The Solstice’s interior is simple and clean with no serious flaws. I would, however, like to see the emergency brake moved from the center console to the space between the door and the seat. This would make for a cleaner design and additional arm space on the center console. The large center-mounted tachometer and speedometer are easy to read and are a welcome addition in any sports car, but where’s the temperature gauge?
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Price of Test Vehicle: $27,040 (includes $575 destination charge)
Engine Size and Type: 2.4-liter inline four-cylinder
Engine Horsepower: 177 at 6,600 rpm
Engine Torque: 166 at 4,800 rpm
Transmission: Five-speed automatic
Curb weight, lbs.: 2,860
EPA Fuel Economy (city/highway): 20/28 mpg
Observed Fuel Economy: 18.7 mpg
Length: 157.2 inches
Width: 71.3 inches
Wheelbase: 95.1 inches
Height: 50.1 inches
Leg room (front): 42.7 inches
Head room (front): 38.5 inches
Max. Seating Capacity: Two
Max. Cargo Volume: 3.8 cu.-ft.
Competitors: Ford Mustang Convertible, Honda S2000, Mazda MX-5, MINI Cooper Convertible, Mitsubishi Eclipse Spyder, Nissan 350Z, Saturn Sky, Volkswagen New Beetle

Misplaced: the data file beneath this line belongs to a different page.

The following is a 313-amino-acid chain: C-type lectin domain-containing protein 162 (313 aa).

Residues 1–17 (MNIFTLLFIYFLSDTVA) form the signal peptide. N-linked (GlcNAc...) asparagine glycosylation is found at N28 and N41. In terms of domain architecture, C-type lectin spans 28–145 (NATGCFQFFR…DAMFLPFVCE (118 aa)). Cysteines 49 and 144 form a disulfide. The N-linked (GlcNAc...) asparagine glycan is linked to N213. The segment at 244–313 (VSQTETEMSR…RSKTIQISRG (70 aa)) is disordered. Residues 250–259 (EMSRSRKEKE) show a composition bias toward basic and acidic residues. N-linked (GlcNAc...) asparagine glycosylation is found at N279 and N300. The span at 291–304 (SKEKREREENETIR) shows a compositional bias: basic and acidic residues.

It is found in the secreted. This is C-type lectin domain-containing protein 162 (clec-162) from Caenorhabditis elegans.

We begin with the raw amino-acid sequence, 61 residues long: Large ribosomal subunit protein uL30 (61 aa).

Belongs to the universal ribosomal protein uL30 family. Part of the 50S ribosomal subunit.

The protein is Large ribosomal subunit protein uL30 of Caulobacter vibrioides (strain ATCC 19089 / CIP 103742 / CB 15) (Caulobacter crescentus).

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I wish the redesigned Mazda MX-5 Miata looked as alluring, as gorgeous, and as sexy as the Pontiac Solstice. Then, buying the new Miata would be a no-brainer, because aside from giving its new roadster stunningly beautiful lines and exceptional grip in turns, Pontiac provides little reason to choose the Solstice. Our test car, equipped with the late-release five-speed automatic, inspired little confidence in long-term quality. It buzzed, it rattled, and at 35 mph there was a noise coming from the transmission similar to the howl created when blowing across the top of a half-empty bottle with your mouth. The materials are borderline, the ergonomics questionable, the seating position too low, the roof design too complicated, and fuel economy for the first tank registered below 20 mpg. Everywhere I looked, I could see compromise, except when it came to the Solstice’s pitch-perfect sculpturing. Physical lust is often difficult to resist, but without chemistry and substance, there’s little point in taking the object of your affection home for an extended stay. Test drive the Solstice. Buy the MX-5 Miata.